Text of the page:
Lethbridge Herald, The (Newspaper) - May 12, 1973, Lethbridge, Alberta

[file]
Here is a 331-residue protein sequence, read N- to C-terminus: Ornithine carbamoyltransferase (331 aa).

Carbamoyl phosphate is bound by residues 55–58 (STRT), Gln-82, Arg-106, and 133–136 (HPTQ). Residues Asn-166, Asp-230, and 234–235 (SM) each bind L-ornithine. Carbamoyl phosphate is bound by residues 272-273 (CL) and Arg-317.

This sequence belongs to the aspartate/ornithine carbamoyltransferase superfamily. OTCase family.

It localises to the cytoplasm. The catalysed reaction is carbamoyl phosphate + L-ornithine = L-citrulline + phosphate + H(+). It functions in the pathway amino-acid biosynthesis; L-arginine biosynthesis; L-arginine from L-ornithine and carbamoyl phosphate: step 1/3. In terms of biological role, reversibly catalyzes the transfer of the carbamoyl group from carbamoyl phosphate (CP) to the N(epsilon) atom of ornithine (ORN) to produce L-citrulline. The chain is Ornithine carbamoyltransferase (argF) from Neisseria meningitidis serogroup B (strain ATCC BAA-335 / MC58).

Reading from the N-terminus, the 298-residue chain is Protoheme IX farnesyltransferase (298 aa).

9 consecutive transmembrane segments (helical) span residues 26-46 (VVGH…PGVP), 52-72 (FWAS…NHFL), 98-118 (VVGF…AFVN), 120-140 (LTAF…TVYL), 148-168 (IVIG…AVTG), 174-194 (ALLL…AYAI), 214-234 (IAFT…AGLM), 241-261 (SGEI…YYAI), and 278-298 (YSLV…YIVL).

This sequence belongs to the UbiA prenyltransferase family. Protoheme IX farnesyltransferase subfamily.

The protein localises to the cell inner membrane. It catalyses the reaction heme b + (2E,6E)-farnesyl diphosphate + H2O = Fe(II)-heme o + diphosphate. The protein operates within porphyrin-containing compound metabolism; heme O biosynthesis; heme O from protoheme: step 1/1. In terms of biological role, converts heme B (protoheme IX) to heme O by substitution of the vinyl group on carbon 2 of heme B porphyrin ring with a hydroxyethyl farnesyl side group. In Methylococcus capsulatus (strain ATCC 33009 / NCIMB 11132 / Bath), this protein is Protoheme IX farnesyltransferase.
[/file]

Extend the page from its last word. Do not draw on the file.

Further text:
The LetHbtidge Herald VOL. LXVI No. 129 LETHBRIDGE, ALBERTA, SATURDAY, MAY 12, 1973 PRICE: 15 CENTS TTVE SECTIONS 68 PAGES Central bank rate up again OTTAWA (CP) The Bank of Canada again raised the bank rate Friday in continuing efforts to walk the fine line be- tween dampening" economic growth and spurring inflation. For the second time in little more than one month, the cen- tral bank pushed up the rate by one-half of one per cent, this time to 5% per cent. The rate rose to 5V4 per cent April 9, the first increase since October, 1971. The bank said in a statement that it is continuing its policy to check the rapid expansion of credit through boosting the bank rate. Evidently, the April increase did not achieve the de- sired results. The rate increase is a tradi- tional signal to commercial banks to curb lending. It also has an impact on rates charged by other lenders. The central bank's action in April prompted most chartered banks to raise their prime lend- ing rates to 6Va per cent from six per cent. When the chartered banks are short of cash, as they have been recently, they are forced to turn to the Bank of Canada for An increase in therefore has a commercial on ready money, the bank rate direct effect lenders. The central bank's action tends to force up other interest rates and make credit harder to get. It influences a wide variety of borrowings. The bank Indicated Friday that it is sticking with Its policy of influencing monetary supply in hopes that inflation will curbed, without affecting eco- nomic growth. Chartered banks have been asked to give first priority to small business and slow-growth regions in their lending plans, the central bank said. Credit should also be granted first to Canadian customers rather than foreigners. Sharp confirms it: ICCS 'flat broke' OTTAWA (CP) With the Vietnam ceasefire commission flat broke and the lives of its observers endangered by re- peated attacks, officials are tot- ing up the facts for the impend- ing decision to quit or stay in Vietnam. External Affairs Minister Mit- chell Sharp confirmed in the Commons Friday news reports from Saigon "that the Inter- BREZHNEV TO VISIT WASHINGTON WASHINGTON (AP) Soviet Cornnrunist party leader Leonid Brezhnev v.ill hold a summit meeting "with President Nixon in the United Slates from June 18 to June 26, the White House announced today. The statement by press secre- tary Ronald Ziegler said the trip was the result of an in- vitation by President Nixon at his summit meeting in the So- viet Union last year. RICK ERVIN photo Practice makes perfect Watergate repor confusing Eight-year-old Davey Hackson, 1245 5th Ave. S. is starting early in the Mother's Day tradition as he readies his beuquet of flowers for five-year-old Carlo Pike, 2718 10th Ave. N. Carnations, the traditional flower for Mother's Day, also remain the favorite with most hus- bands. Flower shops in the city report sales in- crease about three-fold just before Mother's Day. warned? WASHINGTON (API L. Patrick Gray III told President Nixon 19 days after the Water- gate arrests he was disturbed at the role White House aides the ac- ARAB KILLERS' TRIAL POSTPONED New York Times Service CAIRO Sudanese President Gaafar El-Nim- eiry has decided to postpone indefinitely the trial of the eight Palestinian commandos who killed three diplo- mats, two Americans and a Belgian, during a siege of the Saudi Arabian embassy in Khartoum March 2, in- formed Sudanese sources said here Friday. Explaining Nimeiry's decision, the sources cited re- cent events in Lebanon as the main reason for the reversal of their government's position. In the days fol- lowing the slaying, Nimeiry and other leading Sudan- ese officials had publicly pledged an early trial. They said that the guerrillas would be charged with murder, a capital offense. But now these same officials say that the Israeli commandos who raided Beirut and killed three lead- ing members of the Palestinian resistance movement made it impossible for Nimeiij or any other Arab statesman to convict Palestinian guerrillas of a crime that, in Arab eyes, was as much a patrio'dc deed as the raid on Beirut was in Israeli eyes. The outlook now is for a lengthy confinement of the eight commandos without a trial, informed sources said. Former Inside 'Good-bye dear and happy Mothers' Classified 24-28 Comics......30 Comment 4. 5 District 3, 9, 35. 36 Family 20-22 Local News 17. 18 Markets 11-1 a Religion 32-34 Sports 14, 15, 23 Theatres........7 TV..............6 Weather........2 LOW TONIGHT 40, MICH SUNDAY 70; SUNNY, WARM implicated New York Times Service WASHINGTON Rob- ert E. Cushman Jr. said Friday that Richard M. Helms, his superior at the Central Intelli- gence Agency in 1971, had "as- sented" to agency assistance to E. Howard Hunt Jr., one of the conspirators in the Watergate case. Helms, now ambassador to Iran, was director of Central Intelligence at the time the agency, in the summer of 1971, provided disguises and equip- ment to hunt, upon the request of the White House. Cushman. now commandant of the Marine Corps, confirmed Friday that as deputy director of central intelligence. IK had ordered agency materials made available to hunt. But he said that a few days after doing so. he reported his actions to Helms and "he as- sented to what I had done." His comments about having informed his superior of what he had done appear to in- dicate that Helms was more fully aware of agency involve- ment in the Watergate and pentagon papers cases than had previously been suggested. appeared to be playing in FBI investigation, news counts say. Some accounts quote Gray, former acting director of the FBI, as telling Senate investiga- tors that John D. Ehrlichman, then a White House aide, intcr- explanation to cancel a meeting set up by Gray to explore the possibility the Central Intelligence Agency played a role in the Watergate bugging. In an interview Thursday night with the Senate investiga- tors. Gray, some newspaper ac- counts say, told Nixon in a tele- phone conversation July 6, 1972, there was "confusion" and ap- parent White Hcusa obstacles in the path of the investigation. These accounts, however, say Gray mentioned no specifics to the president and gave investi- gators no evidence either he or Nixon knew of a White House cover-up. But other accounts, including that of the New York Daily News, say Gray told investiga- tors Ehrlichman the investigation from the start and that Gray followed Ehrlich- man's instructions only after he was Nixon was aware of Ehrlichman's actions. The News cites no sources for its story. Most accounts agree that Gray told investigators he voiced his concerns July to Clark MacGregor, then direc- tor of the Committee for the Re-election of the President, and asked him to tell Nixon. The New York Times quotes sources connected with the Sen- ale Watergate investigating committee as saying reports that Gray told Nixon of at- tempts to impede the investiga- tion were "out of focus" and did not fully reflect Gray's posi- tion. The Washington Post quotes its Senate sources as saying Gray was asked no questions by the president in what the paper says was a brief account of his concern. The paper also says these sources agreed Gray had no evidence the president knew of a White House cover-up of Watergate. national Commission of Control and Supervision is insolvent." "This is a very difficult and serious problem for the com- Mr. Sharp said. ICCS In- donesia, Hungary and Poland- have asked for more cash from the United States, South Vietnam, North Vietnam and the Viet Cong. But there has been no reply. Meantime, the government will likely have to pay the costs of feeding its 290-member ICCS contingent. That expense is sup- posed to be covered by the four combatants. An external affairs depart- ment spokesman put the food costs for a month at for the contingent. Mr. Sharp said the problem stems from the inability of the ICCS to agree on a budget. Under the Jan. 27 peace agreement, the combatants each committed about mil- lion to the commission. But they have not replied to requests for additi jal funds while the budget is ompleted, and the original stake has dried up. Among the factors feeding the cabinet's decision are the con- tinuing attacks on ICCS helicop- ters and jeeps. One attack April 7 on a helicopter led to the death of a Canadian soldier. But officials said Friday a to- tal of nine attacks have been launched against ICCS helicop- ters, and three others against ground vehicles. The commission's record of investigations also seems' dis- couraging. Meanwhile in Washington dip- lomats close to the scene here said Friday that weeks away from her self-im- posed Vietnam "seems to be preparing the ground for withdrawal." And the consensus is that the United States, while reluctant to see Canada leave the Inter- national Commission of Control and Supervision would not be inclined to press her to stay. Nixon, Congress showdown looms over Cambodia New York Times Service WASHINGTON The White House said Friday that the United States would continue with "the right policy'' of bomb- ing in Cambodia in support of the Lon Nol government, de- spite Thursday's vote in the House of Representatives block- ing the use of defense funds for such raids. Ronald L. Ziegler, the White House press secretary, also an- nounced jointly with North Vietnam that Henry Kissinger and Le Due Tho. Hanoi's chief Vietnam negol later, would re- sume talks on Thursday in Paris to seek ways of achieving "strict implementation" of the ceasefire agree- ment. The administration was ap- parently heading for a possible constitutional conflict with con- gress, if the Senate, as expect- ed, supports the House action next week.- Senate Majority Leader Mike Mansfield told a group of news- men today that "if the will of the congress and the intention of the congress the represen- tatives of the people are not adhered to, then we will face a true constitutional crisis. One thing this country cannot afford at this time is a constutional crisis." To those who urged that any action be postponed until after Kissinger completes his talks with Tho, Mansfield said: "My sympathies are with Mr. Kissinger. My hopes are with Mr. Kissinger, but I don't think we should delay exercis- ing our responsibilities." Ellsberg, Russo will sue Nixon Gas, oil royalties restructured in B.C. VICTORIA (CP) The Brit- ish Columbia government Fri- day made public the details of a new rate structure for oil and natural gas royalties in the province. The government also amend- ed existing contracts with a number of oil companies to bring the royalties in line with the new schedule. Under the new rate structure, royalties may go as high as 40 per cent on wells which pro- duce barrels or more of crude petroleum each month. Lowest royalties are 10 per cent of production on crude petrol- eum wells producing fewer than barrels a month. Under the old schedule, the rates ranged from five to about 16 per cent of production. For natural gas, the new rate is a flat 15 per cent with the provision that the royalty may not be less than three-quarters of a cent on each cubic feet of gas produced. The rates have been describ- ed by Mines Minister Leo Nim- sick as being an average in- crease of about 30 per cent over the old rates, but oil compan- ies have claimed that in some instances the old rates could be doubled. LOS ANGELES (AP) Dan- iel Ellsberg and Anthony Russo, freed of charges in the Penta- gon papers case because of gov- ernment misconduct, say they will sue President Nixon for "conspiracy to deprive us of our civil liberties." "We will bring suit against all the conspirators, of which Pres- ident Nixon appears to be the Ellsberg said Fri- day after espionage, conspiracy and theft charges against Ells- berg and Russo were lifted by Judge Matt Byrne Jr. of U.S. district court. Ellsberg told re-porters the Watergate and White House in- volvement in his case reminded him of Mafia tactics. "I think of the code of the he said. "Silence. That has been the code of the White House." Russo said he believes tha sudden disclosures of wiretaps, a break-in at the office of Ells- berg's psychiatrist and an un- dercover White House investiga- tion of has shown that "our country has been run by criminals." Ellsbecg said lawsuits will be filed against officials other than those whose names have been implicated in the prosecution in the last two weeks. Ellsberg and Russo, both for- mer researchers on government projects for the Rand Corp., were charged because they ad- mittedly copied the Pentagon papers, a top-secret study of U.S. involvement in Vietnam. EHsbsrg later leaked them to naws media. and heard About town TVEVON Nursing Home res- ident Mrs. Clara Ash re- ceiving a poem written by her daughter Lillian Mooney for Mother's Day mini- car owner Karen Mathison finding her car on a sidewalk after four pranksters lifted it over the curb. Belfast bomb blasts injure 8 BELFAST Two bomh blasts injured eight persons Fri- day, and a gun man shot a Ro- man Catholic government offi- cial in the head, critically wounding him. Guerrillas of the Irish Re- publican Army booby-trapped a police officer's sports car parked iji downtown Belfast, au- thorities said- Bomb bandit felled by police bullet 1PEG (CP) -Some material was taken by a bomb disposal squad Friday night from a Kcnora hotel room be- to have been used by a bank robber later blown to bits during a holdup attempt, a na- t i o n a 1 defence department source said today. The spokesman said he had not learned whether any actual explosives were found but the .sqund from OFB Win- nipeg reported the material had hew token into custody and there was no danger. Senior police officers in the northwestern Ontario town were unavailable for comment. The bomb squad was called in at tlie request of civil author- ities in Kenora. First reports in- dicated a search of the man's room at the Kenricia Hotel had turned up a number of suitcases with wires attached. The holdup man was blown up Thursday afternoon after he was felled by a police bullet as he left a Main Street bank- where he had teen holding manager Al Reid hostage for more than an hour- The man had warned that he had a bomb in a satchel strap- ped to his waist and wired to a "dead man's switch" clenched in his teeth. Constable Don Milliard of Ke- nora, who was to drive the getaway truck the man had or- dered, was injured in the blast but was recovering in hospital. Police said Friday they be- lieve the bomber was the same red-bearded man of about 43 who checked into the hotel six days earlier, saying he was from Toronto, They did not release the name he used, adding they did not know whether it was his real name. ACTING ON JUDGMENT Earlier, Kenora police said the policeman who shot the rob- ber was acting on his own judg- ment. Police chief Web Engstrom and Inspector .Walter Mich- alyshyn of Kenora town police said there was no direct order to shoot the bandit when he left the bank. They snid no action is planned against the officer whose Identity was not dis- closed. The bomb, believed to be six sticks of dynamite carried in a packsack, exploded seconds after the holdup man was felled by a single shot as he headed for the getaway truck along with the plain-clothes police- man. The bandit, who entered tha Canadian Imperial Bank of Commerce just before the 3 p.m. closing time, had warned police of the bomb which he said would go off if anything happened to him.